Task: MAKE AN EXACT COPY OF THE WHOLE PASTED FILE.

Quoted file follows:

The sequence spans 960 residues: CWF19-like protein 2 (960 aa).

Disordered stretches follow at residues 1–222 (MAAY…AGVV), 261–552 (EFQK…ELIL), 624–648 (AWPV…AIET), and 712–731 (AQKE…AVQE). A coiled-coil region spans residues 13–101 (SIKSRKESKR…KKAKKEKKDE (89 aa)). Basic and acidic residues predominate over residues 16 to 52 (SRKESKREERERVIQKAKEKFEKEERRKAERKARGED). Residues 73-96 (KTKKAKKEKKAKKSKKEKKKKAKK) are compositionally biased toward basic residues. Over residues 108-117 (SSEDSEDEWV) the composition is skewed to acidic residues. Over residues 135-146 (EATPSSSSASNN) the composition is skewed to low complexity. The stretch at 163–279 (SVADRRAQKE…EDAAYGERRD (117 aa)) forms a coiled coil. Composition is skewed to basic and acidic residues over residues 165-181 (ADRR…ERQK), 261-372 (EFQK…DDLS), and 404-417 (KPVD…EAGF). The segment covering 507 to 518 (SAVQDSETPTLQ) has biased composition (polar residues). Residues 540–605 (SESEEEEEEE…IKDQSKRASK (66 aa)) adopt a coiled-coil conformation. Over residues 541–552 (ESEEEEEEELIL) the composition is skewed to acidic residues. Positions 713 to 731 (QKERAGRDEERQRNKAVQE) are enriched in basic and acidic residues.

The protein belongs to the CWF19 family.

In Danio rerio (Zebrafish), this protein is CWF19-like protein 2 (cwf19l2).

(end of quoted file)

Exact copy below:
The sequence spans 960 residues: CWF19-like protein 2 (960 aa).

Disordered stretches follow at residues 1–222 (MAAY…AGVV), 261–552 (EFQK…ELIL), 624–648 (AWPV…AIET), and 712–731 (AQKE…AVQE). A coiled-coil region spans residues 13–101 (SIKSRKESKR…KKAKKEKKDE (89 aa)). Basic and acidic residues predominate over residues 16 to 52 (SRKESKREERERVIQKAKEKFEKEERRKAERKARGED). Residues 73-96 (KTKKAKKEKKAKKSKKEKKKKAKK) are compositionally biased toward basic residues. Over residues 108-117 (SSEDSEDEWV) the composition is skewed to acidic residues. Over residues 135-146 (EATPSSSSASNN) the composition is skewed to low complexity. The stretch at 163–279 (SVADRRAQKE…EDAAYGERRD (117 aa)) forms a coiled coil. Composition is skewed to basic and acidic residues over residues 165-181 (ADRR…ERQK), 261-372 (EFQK…DDLS), and 404-417 (KPVD…EAGF). The segment covering 507 to 518 (SAVQDSETPTLQ) has biased composition (polar residues). Residues 540–605 (SESEEEEEEE…IKDQSKRASK (66 aa)) adopt a coiled-coil conformation. Over residues 541–552 (ESEEEEEEELIL) the composition is skewed to acidic residues. Positions 713 to 731 (QKERAGRDEERQRNKAVQE) are enriched in basic and acidic residues.

The protein belongs to the CWF19 family.

In Danio rerio (Zebrafish), this protein is CWF19-like protein 2 (cwf19l2).